I like to look at endometriosis treatment as a “trial-and-error” process. Every woman’s symptoms, preferences and goals are different, and the interventions that work best for some are less effective for others.
Endometriosis is when tissue from the lining of the uterus, the endometrium, grows outside the uterus, causing problems ranging from pain to infertility. It is often a life-long condition, so we often focus on managing the symptoms, the primary one being pelvic pain.
While surgery can occasionally be a good option for women who have not responded well to other treatment, it is often not the best long-term solution. Even after surgery to remove the uterus and ovaries, some women still experience endometriosis-related pain. So we often work to manage endometriosis symptoms other ways, including treatment modalities the patient can try on her own.
At CU OB-GYN we strive to create nurturing and communicative relationships with our patients to better understand what they are looking to get out of their endometriosis treatments. In most cases, in addition to standard medical options, we may also be able to suggest non medical options to help with endometriosis pain such as mindfulness practice, acupuncture, and massage. Lifestyle and diet changes may also improve the quality of life for chronic pain patients.
Mindfulness as Medicine
We know that mindfulness can be helpful in treating chronic pain conditions. Mindfulness is the practice of paying attention to your thoughts, feelings, behaviors and being present in whatever you’re doing. It boils down to being actively involved in your senses, including the ways in which you sense and experience pain.
While we do not have many studies specific to endometriosis, I encourage interested patients to consider mindfulness in addition to their other treatments. Studies show that mindfulness can help patients to separate the feeling of pain itself from the judgments that we place on it, which are believed to make our perception or experience of pain worse.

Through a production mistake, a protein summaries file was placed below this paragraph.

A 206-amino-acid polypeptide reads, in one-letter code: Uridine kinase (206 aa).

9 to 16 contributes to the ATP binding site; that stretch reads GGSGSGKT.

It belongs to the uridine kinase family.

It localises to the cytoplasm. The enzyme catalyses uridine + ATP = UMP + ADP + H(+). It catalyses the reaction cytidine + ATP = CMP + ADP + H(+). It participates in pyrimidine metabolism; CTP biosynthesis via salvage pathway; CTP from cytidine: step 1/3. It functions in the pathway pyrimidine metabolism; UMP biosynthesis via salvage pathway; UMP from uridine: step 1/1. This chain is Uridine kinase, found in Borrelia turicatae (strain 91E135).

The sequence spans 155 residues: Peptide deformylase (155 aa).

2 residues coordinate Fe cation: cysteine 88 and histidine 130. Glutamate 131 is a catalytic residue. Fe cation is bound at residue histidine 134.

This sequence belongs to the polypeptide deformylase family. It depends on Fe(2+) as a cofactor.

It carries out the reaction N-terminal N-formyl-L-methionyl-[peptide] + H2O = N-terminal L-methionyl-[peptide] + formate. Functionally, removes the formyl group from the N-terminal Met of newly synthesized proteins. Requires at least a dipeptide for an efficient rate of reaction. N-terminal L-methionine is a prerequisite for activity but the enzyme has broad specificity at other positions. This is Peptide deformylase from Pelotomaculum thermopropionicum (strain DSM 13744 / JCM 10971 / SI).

Focusing on the actual experience of pain, meaning the way that it makes you think, feel and interact with others, can change the ways those with chronic pain conditions cope with severe pain. And in some cases it can reduce or eliminate that pain altogether.
Stress may also contribute to pain, so therapeutic options such as mindfulness can help to reduce stress related to the condition and improve the way pain is experienced. Patients interested in incorporating mindfulness practices should seek out a mindfulness practitioner who works specifically with patients with chronic pain or other medical conditions.
I also encourage my patients to consider acupuncture treatment for chronic pain. Acupuncture is not a cure-all solution for endometriosis pain, but research suggests that in combination with other treatments it is a safe and effective therapy option for endometriosis pain sufferers of all ages.
This holistic treatment is believed to improve imbalances in the body that can cause severe cramping, pain and other premenstrual symptoms in women and endometriosis sufferers. Acupuncture improves blood flow within treated areas, typically the lower abdomen and pelvic area in endometriosis patients. Needle placement varies based on the patient’s needs, but the increase in blood flow that acupuncture causes is thought to reduce inflammation and pain.
Complications from acupuncture are quite rare, so I recommend my patients who are interested try it in addition to their current treatments to see if it improves their quality of life. Women with endometriosis should look for an acupuncture practitioner who specializes in pelvic pain or chronic pain.